30S Applied Math Mr. Knight – Killarney School Slide 11 Unit: Personal Finance Lesson: Property Tax When permanent facilities such as sidewalks, paved roads, street lights, sewers, and watermains are built, these facilities are usually paid for by the property owner benefiting directly from them. These facilities are called Local Improvements. Their cost is charged against the land fronting on the improved area, and can be levied as a dollar amount per metre of frontage or as a separate mill rate levy. Usually the taxpayer has the option of paying for local improvements in one lump sum or installments over a period of years. If you choose installments, you will be assessed interest. Theory – Local Improvement Levies

30S Applied Math Mr. Knight – Killarney School Slide 12 Unit: Personal Finance Lesson: Property Tax Theory – Personal Exemptions

30S Applied Math Mr. Knight – Killarney School Slide 13 Unit: Personal Finance Lesson: Property Tax Theory – Spreadsheets Tax notices themselves will vary in style from municipality to municipality, however, the information supplied on the notices is the same. Study the tax notice shown. It is a representative example, so if you understand the figures in this form, you should be able transfer that knowledge to interpret any other taxation notice form.

30S Applied Math Mr. Knight – Killarney School Slide 14 Unit: Personal Finance Lesson: Property Tax Theory – Property Description Section of Tax Notice The property description section simply describes where the property is situated, the dimensions of the front of the lot, and the type of dwellings on the property. An apartment block, for example, may have 10 dwelling units, whereas the normal property will have one.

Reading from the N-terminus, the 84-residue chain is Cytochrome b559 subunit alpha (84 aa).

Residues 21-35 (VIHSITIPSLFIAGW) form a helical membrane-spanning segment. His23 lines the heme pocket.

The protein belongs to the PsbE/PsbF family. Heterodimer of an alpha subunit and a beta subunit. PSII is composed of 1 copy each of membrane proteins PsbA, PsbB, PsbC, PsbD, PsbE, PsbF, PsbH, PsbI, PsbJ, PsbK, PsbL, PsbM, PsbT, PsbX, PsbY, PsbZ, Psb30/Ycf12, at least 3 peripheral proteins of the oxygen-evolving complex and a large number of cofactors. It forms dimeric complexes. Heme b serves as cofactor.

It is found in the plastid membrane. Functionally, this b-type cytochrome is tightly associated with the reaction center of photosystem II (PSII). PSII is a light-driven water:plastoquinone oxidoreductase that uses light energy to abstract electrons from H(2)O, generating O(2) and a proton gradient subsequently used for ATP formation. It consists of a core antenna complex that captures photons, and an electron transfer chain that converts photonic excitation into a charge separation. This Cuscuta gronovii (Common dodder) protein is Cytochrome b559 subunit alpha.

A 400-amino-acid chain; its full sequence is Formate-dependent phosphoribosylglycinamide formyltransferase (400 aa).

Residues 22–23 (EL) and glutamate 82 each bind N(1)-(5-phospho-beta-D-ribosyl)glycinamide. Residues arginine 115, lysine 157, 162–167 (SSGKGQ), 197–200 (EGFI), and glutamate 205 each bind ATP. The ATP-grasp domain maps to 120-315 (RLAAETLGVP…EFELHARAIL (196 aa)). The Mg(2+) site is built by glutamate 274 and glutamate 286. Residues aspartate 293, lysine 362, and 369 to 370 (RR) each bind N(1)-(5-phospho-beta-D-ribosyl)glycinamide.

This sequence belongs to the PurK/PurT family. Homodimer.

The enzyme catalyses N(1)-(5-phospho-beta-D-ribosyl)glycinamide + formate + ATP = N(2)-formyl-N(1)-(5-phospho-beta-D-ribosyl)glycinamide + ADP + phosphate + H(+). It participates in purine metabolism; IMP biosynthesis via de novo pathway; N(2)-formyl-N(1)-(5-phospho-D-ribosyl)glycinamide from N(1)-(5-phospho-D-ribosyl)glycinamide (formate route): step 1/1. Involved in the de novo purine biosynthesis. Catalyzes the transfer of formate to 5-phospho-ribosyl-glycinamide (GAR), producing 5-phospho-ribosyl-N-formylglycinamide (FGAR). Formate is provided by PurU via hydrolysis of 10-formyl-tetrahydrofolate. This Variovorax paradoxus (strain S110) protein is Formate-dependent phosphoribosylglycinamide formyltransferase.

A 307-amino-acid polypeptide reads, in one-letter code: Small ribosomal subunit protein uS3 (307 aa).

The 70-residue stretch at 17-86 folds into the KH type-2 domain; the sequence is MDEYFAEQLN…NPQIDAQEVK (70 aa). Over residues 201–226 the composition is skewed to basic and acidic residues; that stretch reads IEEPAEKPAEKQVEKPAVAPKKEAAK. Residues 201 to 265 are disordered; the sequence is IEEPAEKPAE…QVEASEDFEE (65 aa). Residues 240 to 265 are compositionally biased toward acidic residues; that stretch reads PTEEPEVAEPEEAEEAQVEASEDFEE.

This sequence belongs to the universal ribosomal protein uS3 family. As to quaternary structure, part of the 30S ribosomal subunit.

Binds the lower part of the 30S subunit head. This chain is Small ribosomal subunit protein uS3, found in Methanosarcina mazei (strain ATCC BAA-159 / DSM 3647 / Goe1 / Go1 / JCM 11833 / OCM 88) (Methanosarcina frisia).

30S Applied Math Mr. Knight – Killarney School Slide 15 Unit: Personal Finance Lesson: Property Tax Theory – Property Description Section of Tax Notice The second part of the property description section details information about the assessment itself. Land and buildings are assessed separately, and the sum of the two results are in the Total Assessment. The portion percentage indicates the amount of the total assessment used for tax calculations. This figure will be reflected in the Total Portion Assessment (Total Port Assessment = Total Assessment x Portion Percentage). An added feature for this tax notice, the assessment subject to local levy, is indicated and, unless otherwise stated, will be the same as the Total Portion Assessment. Note: the assessment subject to local levy amount is used to calculate the Municipal Taxes.

30S Applied Math Mr. Knight – Killarney School Slide 16 Unit: Personal Finance Lesson: Property Tax Theory – Municipal Taxes Section of Tax Notice In this area of the notice, the calculations begin to show the actual taxes to be paid. The General Municipal are the basic taxes to be paid. Any hospital, library, or local improvement taxes will be indicated along with their By-Law numbers that have legislated the tax levy. Municipal Taxes are calculated using the Assessment Subject to Local Levy: Levy = Frontage Levy + (Assessment Subject to Local Levy x Mill Rate/1000) For example, to calculate the levy for Water Treatment: 90.6 + (24000 x 0.068/1000) = 92.23

30S Applied Math Mr. Knight – Killarney School Slide 17 Unit: Personal Finance Lesson: Property Tax Theory – Educational Taxes and Provincial Tax Credit Educational Taxes - The notice also shows the education taxes that are levied. Provincial Tax Credit - Any provincial tax credits that may apply are also shown here. These, of course, will reduce the taxes to be paid.

30S Applied Math Mr. Knight – Killarney School Slide 18 Unit: Personal Finance Lesson: Property Tax Theory – Total Taxes Due This offers a summary of all taxes levied and credits to be applied. When all calculations are complete, the Total Taxes Due will indicate what is owing for this property.

30S Applied Math Mr. Knight – Killarney School Slide 19 Unit: Personal Finance Lesson: Property Tax Theory – Test Yourself Here is an example of a completed notice form. Confirm all the calculated (underlined) values. Use PF-L3 Handout.